02 February 2014

Källström snubbed Zlatan? Good enough for me.

The more I learn of Kim Källström, the more I like and respect the guy—and he hasn't even set foot on the pitch for us, nor will he for another few weeks. However, between this story of him comforting an eight-year old who suffers from Williams Syndrome, a genetic disorder that triggers acute anxiety in response to noise, and the forthcoming story, in which Källström apparently had the audacity to not pass the ball to one Zlatan Ibrahimovic, I'm liking the man and the player more and more.

For as much as many of us craved for a high-profile signing, and for as much as all of us hoped for some kind of reinforcement up top, Källström's arrival might feel a bit underwhelming—anticlimactic, even, given his injury, not to mention his age, his position, his, well, everything.

However, the idea that he might snub fellow Sweden national teammate Zlatan "Zlatan doesn't do trials" Ibrahimovic offers a breath of fresh air. I for one have had my fill of "me-first" players, glory-hounds who thrill to the idea of personal glory with team successes only an afterthought. We've had quite enough of that mentality in recent years as we've seen various players with covetous eyes seek and find greener pastures, abandoning the club—and manager—who did so much for them.

Good riddance to them, I say. It strikes me as no accident that the departure of a certain Dutch striker, though it hobbled us for a time, now sees the club in rare form, atop the Prem. Say what you will about his goals; that kind of mercurial talent can paper over a squad's deficiencies. Without that fig-leaf, the manager is forced to address the deficiencies, whether through strategy, formation, or player-development. Arsène has apparently addressed those deficiencies so well that a certain Dutch striker is now interested in returning to Arsenal, and that brings me back to Källström.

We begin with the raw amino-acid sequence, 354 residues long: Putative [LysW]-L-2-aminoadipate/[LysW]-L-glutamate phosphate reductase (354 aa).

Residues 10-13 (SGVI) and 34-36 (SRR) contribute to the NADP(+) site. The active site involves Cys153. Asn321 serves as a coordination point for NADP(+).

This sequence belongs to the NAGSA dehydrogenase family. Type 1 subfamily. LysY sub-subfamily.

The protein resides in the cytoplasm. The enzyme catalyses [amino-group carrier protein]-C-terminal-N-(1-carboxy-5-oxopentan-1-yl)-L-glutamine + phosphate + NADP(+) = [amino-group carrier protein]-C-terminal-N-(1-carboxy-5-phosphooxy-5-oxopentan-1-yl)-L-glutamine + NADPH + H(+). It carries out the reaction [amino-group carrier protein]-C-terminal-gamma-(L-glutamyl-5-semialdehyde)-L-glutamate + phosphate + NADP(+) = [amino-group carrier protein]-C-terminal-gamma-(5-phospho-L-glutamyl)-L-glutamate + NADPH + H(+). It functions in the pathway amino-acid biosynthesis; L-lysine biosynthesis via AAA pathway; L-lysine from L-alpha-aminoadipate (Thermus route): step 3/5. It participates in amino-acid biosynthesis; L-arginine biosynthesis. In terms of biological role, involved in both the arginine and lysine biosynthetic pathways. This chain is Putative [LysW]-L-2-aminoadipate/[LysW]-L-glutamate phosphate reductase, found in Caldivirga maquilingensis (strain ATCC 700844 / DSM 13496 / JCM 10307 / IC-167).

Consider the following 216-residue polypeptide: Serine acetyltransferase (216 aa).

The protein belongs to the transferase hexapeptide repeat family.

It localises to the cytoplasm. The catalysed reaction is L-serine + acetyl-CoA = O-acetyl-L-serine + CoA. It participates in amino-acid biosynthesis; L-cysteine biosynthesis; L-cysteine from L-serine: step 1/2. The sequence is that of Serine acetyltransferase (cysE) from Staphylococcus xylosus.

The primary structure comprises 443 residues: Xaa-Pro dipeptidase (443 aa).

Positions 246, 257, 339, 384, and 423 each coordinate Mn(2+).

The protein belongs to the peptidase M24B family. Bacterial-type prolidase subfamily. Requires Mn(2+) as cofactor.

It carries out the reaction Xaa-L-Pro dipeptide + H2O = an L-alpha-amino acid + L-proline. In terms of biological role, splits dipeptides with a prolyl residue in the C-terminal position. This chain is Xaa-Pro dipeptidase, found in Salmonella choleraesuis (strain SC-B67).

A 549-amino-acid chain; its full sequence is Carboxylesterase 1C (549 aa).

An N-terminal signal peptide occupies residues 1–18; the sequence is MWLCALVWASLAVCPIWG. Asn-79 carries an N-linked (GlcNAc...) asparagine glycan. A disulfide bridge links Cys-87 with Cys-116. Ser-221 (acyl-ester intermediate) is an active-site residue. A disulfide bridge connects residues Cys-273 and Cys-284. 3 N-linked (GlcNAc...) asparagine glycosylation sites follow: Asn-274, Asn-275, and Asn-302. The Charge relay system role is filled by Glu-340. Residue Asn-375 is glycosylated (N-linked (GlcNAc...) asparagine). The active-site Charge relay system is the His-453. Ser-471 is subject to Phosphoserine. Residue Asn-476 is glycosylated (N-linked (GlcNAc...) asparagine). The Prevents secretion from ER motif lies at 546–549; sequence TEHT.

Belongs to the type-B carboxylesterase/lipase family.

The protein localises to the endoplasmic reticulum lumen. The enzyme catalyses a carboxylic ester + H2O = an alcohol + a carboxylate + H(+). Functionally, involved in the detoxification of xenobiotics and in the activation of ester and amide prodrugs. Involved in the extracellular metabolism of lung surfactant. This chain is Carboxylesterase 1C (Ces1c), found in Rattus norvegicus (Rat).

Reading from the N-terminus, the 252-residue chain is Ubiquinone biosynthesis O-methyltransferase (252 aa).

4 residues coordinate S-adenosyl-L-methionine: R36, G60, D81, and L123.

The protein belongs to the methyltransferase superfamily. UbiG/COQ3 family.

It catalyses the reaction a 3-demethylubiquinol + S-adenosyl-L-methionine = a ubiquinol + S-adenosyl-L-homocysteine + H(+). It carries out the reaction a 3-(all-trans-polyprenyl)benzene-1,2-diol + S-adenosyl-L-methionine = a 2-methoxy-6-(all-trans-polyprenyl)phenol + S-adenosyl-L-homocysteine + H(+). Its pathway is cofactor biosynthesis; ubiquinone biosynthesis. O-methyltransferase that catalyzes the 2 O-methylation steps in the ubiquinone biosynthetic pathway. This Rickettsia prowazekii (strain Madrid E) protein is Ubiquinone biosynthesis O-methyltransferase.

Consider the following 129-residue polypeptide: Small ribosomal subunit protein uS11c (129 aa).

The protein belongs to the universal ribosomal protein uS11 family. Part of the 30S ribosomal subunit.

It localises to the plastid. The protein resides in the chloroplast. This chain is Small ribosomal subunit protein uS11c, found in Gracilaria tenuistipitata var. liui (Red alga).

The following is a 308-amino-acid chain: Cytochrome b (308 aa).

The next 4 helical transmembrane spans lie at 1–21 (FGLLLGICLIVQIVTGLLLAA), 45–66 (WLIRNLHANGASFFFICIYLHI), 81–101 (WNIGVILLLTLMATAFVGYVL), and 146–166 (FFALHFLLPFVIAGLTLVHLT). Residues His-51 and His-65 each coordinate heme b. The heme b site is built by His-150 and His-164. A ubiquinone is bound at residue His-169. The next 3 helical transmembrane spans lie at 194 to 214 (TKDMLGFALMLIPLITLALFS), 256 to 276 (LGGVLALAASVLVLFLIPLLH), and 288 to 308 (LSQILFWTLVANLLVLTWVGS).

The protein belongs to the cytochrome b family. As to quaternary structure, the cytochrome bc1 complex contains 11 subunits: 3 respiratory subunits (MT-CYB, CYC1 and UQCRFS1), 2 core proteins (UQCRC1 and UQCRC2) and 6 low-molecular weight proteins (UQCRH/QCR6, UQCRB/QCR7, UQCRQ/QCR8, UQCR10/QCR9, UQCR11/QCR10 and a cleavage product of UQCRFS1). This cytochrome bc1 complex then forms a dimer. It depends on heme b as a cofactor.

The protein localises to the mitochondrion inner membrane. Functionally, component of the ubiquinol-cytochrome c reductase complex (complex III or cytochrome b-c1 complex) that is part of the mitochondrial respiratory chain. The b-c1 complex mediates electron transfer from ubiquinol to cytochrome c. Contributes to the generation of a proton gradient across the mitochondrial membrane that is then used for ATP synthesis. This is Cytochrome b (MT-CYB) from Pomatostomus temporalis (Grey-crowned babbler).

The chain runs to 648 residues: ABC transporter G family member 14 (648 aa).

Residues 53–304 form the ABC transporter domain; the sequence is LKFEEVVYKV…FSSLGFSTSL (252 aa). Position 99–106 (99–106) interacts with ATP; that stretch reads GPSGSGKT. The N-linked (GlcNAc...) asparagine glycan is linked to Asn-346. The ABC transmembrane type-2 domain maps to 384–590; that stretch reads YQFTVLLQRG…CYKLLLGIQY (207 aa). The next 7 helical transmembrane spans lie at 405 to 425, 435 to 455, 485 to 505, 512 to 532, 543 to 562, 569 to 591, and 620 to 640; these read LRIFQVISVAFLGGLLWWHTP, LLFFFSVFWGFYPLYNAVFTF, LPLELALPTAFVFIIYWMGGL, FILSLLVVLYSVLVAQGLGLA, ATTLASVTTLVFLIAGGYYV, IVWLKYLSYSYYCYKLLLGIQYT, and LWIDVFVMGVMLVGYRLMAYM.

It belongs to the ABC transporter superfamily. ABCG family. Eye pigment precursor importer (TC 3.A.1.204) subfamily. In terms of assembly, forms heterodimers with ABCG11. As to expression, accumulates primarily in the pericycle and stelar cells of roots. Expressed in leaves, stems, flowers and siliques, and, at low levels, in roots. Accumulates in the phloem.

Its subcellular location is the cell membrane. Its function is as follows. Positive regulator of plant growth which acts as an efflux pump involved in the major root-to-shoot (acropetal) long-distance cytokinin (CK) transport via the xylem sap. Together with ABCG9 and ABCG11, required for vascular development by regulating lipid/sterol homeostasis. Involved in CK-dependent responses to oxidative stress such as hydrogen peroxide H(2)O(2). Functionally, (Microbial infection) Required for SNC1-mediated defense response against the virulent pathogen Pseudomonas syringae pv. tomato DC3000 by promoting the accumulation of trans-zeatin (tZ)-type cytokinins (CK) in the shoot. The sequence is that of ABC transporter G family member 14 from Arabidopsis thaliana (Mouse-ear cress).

As the story goes, there was a World Cup qualifier between Sweden and Malta way back in 2009, eons ago, but instructive nonetheless. Apparently, there was some friction as Zlatan felt that Källström should have passed him the ball but didn't. After the match, Källström was asked about a few on-field discussions that were more-heated than were necessary, given that Sweden had won the first leg 4-0 and would go on to win the second 0-1. Källström addressed the friction by saying, "we discussed it a bit on the pitch. There is much emotion and so on. He thought I should make the pass to him in a way, but I found someone else. So it goes." Zlatan, as ever the epitome of humility and dignity, responded by saying "he said that in the media? All right. No idea. He should play easily, that's what he should do. He has played too much left-back; that's what he's done." This last bit was an apparent dig at Källström's role at Lyon, where he filled in at left-back. I'm not sure when versatility became an albatross, but there's a larger point here.

Players like Ibrahimovic, van Persie, and others see the world through a certain prism. Through it, other players (even teammates) are means to an end—personal glory. At times, the pursuit of that personal glory produces a glory that others can share in, or at least produce a glow that others can bask in. When it works, no one really seems to question it. After all, silverware shines brightly enough to obscure other issues. However, to build a team capable of sustained success transcends any one player. As scintillating as the Ibrahimovices and van Persies of the world are and can be, they produce but fleeting moments before fading out. If a player like Källström can confidently turn away from a teammate such as Ibrahimovic in order to propel his team onward, so much the better for him and for his team.

We may have to wait a few weeks for Källström to make his first appearance, and we may very well bemoan the failure to secure the services of other, glitzier signings, but it does seem as if we've found man who understands the hard work and team-first attitude that are vital to success.

Victory through harmony.